Ontario movie theatres facing ‘arbitrary and unreasonable’ reopening restrictions, advocate says

Click to play video: 'Ontario moves into Step 3 of reopening plan on July 16'
Ontario moves into Step 3 of reopening plan on July 16
WATCH ABOVE: The move into Step 3 will allow expanded outdoor and indoor gathering limits as well as the return of indoor dining and gyms. Kamil Karamali reports – Jul 9, 2021

TORONTO — Ontario movie theatres will be back in business on Friday as the province moves into Step 3 five days earlier than planned, but the reopening doesn’t mean crowds will be packed in for summer blockbuster season.

Instead, cinemas will be permitted to operate at a maximum of 50 per cent capacity, to a limit of 1,000 people within the entire building, a decision one industry advocate calls “arbitrary and unreasonable.”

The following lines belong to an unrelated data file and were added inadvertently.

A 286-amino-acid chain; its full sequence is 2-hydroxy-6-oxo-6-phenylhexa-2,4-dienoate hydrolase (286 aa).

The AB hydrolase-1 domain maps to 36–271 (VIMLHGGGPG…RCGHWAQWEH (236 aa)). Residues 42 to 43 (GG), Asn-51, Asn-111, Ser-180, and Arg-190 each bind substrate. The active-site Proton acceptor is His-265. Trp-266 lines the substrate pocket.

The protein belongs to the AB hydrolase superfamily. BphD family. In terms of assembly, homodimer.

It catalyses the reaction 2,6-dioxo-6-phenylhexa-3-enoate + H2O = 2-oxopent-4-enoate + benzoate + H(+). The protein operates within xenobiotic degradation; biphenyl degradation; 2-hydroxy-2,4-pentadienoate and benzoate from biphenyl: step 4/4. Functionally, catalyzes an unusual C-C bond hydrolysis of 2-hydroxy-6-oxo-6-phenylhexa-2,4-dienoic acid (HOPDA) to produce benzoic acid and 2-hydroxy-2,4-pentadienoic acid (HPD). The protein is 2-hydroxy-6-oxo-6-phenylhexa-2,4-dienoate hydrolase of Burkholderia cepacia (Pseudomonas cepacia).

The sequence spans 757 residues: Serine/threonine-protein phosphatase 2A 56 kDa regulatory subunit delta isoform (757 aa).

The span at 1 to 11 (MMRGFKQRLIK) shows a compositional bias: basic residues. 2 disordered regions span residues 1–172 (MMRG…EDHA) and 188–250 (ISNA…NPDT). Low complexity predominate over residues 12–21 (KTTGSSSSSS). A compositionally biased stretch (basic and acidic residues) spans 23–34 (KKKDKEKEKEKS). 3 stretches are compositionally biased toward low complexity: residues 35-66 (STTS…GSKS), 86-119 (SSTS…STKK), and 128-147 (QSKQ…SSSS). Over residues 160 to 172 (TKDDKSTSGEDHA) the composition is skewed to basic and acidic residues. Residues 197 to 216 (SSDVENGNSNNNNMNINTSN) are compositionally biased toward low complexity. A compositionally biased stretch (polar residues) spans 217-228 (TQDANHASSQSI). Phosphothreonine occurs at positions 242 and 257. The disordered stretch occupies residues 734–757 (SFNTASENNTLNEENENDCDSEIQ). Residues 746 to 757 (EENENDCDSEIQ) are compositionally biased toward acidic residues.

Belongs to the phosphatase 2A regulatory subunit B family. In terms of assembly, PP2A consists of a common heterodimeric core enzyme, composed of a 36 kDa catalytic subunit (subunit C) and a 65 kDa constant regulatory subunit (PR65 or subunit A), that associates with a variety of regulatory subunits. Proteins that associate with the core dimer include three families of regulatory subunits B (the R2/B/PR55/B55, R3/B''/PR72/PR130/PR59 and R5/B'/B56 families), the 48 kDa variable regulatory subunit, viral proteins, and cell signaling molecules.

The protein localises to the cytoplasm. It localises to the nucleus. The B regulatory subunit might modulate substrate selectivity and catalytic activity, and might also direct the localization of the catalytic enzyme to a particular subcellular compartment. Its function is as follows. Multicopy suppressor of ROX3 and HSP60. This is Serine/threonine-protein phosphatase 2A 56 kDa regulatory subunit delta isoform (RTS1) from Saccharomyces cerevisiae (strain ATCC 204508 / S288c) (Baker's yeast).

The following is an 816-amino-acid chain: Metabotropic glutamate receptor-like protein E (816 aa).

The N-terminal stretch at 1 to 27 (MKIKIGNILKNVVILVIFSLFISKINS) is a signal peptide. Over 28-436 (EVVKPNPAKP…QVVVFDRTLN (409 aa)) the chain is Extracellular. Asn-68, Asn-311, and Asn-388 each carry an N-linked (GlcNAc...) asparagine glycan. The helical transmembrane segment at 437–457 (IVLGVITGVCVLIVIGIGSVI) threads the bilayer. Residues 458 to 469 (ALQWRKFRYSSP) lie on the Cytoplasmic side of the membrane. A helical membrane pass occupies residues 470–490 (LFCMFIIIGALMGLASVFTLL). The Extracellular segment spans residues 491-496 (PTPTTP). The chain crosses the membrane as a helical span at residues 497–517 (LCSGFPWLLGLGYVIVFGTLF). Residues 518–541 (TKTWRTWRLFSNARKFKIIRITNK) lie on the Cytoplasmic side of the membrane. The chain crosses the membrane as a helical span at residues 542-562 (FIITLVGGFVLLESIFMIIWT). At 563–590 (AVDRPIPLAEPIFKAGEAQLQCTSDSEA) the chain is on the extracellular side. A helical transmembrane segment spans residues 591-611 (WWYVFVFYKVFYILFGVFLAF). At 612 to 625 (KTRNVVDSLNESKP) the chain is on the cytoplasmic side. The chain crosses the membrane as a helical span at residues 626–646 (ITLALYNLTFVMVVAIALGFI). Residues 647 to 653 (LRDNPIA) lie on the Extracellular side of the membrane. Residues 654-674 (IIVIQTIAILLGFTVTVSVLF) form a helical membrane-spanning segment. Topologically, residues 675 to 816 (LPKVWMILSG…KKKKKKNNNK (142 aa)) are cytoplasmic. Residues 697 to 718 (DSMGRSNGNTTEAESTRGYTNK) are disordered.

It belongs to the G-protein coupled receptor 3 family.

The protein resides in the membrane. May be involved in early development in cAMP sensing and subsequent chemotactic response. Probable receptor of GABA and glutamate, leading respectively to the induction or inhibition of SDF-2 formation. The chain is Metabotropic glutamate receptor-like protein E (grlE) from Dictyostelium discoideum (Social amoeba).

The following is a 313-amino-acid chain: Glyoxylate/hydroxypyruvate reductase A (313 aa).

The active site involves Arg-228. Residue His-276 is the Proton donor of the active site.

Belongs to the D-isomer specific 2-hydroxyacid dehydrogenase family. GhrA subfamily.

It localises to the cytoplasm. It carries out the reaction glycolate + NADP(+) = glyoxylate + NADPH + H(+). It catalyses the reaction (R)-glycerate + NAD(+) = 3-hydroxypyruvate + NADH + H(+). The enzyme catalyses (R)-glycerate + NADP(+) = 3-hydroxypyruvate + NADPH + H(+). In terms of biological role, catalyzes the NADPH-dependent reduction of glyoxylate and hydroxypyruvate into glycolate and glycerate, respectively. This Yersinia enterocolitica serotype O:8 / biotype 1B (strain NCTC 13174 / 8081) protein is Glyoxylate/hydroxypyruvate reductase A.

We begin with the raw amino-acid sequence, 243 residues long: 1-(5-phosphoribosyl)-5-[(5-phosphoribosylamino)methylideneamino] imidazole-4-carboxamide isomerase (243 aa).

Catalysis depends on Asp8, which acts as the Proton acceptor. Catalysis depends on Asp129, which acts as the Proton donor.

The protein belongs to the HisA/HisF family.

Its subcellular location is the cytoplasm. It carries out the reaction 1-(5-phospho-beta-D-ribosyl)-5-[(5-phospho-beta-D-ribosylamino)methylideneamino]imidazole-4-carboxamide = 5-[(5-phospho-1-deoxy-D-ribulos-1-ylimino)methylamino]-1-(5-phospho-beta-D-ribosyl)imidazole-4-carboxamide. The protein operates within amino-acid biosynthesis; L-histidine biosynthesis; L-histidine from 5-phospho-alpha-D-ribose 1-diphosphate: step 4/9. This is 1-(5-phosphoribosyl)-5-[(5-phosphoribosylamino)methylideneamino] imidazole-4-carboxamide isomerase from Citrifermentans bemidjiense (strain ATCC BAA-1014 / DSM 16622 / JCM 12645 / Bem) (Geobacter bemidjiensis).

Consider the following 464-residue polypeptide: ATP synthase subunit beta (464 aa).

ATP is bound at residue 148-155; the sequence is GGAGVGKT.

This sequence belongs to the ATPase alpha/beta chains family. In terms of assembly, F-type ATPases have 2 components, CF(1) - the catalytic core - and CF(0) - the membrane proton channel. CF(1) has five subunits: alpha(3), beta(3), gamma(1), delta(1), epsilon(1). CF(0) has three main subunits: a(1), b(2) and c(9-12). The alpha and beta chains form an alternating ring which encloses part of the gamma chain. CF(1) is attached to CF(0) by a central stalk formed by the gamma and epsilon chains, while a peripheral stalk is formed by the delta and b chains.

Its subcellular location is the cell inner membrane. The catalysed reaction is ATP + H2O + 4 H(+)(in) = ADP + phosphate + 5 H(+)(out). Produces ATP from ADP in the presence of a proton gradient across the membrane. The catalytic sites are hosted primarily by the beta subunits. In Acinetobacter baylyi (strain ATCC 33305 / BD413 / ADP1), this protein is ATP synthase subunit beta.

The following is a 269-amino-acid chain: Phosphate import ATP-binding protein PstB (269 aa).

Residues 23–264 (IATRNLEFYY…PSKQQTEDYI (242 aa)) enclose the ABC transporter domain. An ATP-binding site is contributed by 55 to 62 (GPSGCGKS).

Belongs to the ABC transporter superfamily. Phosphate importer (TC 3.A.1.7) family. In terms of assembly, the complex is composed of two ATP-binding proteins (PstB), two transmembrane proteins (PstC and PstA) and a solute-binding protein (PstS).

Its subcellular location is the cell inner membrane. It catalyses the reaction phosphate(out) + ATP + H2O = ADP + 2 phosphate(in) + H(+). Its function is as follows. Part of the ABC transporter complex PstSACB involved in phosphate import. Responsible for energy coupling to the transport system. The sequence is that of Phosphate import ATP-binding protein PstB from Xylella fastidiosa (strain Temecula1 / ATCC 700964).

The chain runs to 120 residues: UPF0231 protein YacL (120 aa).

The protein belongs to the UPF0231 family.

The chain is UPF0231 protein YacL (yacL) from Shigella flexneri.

The Movie Theatre Association of Canada (MTAC) issued a statement saying Ontario’s capacity restrictions for theatres “have no basis in any scientific analysis” and “unfairly stigmatize cinemas,” which they say haven’t seen a documented COVID-19 case traced back.

Read more: Ontario to enter Step 3 of COVID-19 reopening plan on July 16, days earlier than expected

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The organization has pushed for cinemas to reopen for months, highlighting a lack of consultation from the province or consistency across the country.

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The MTAC says Alberta and Saskatchewan currently have no capacity limits on their theatres while Quebec allows 250 people in an auditorium. British Columbia’s rules fall in line with Ontario’s 50 per cent limit.

Dr. Kieran Moore, Ontario’s chief medical health officer, explained on Friday that while the reopening plans move forward, he remains concerned about the presence of the Delta and Lambda variants. The Delta strain is currently dominant in the province.

Movie theatre reopenings will give Ontario audiences their first chance to see Marvel’s “Black Widow” on the big screen and the latest “Fast & Furious” entry “F9” outside of drive-in theatres.

The province’s multiplexes have been closed longer than any other jurisdiction in North America with locations in the Greater Toronto Area shuttered for nine months.

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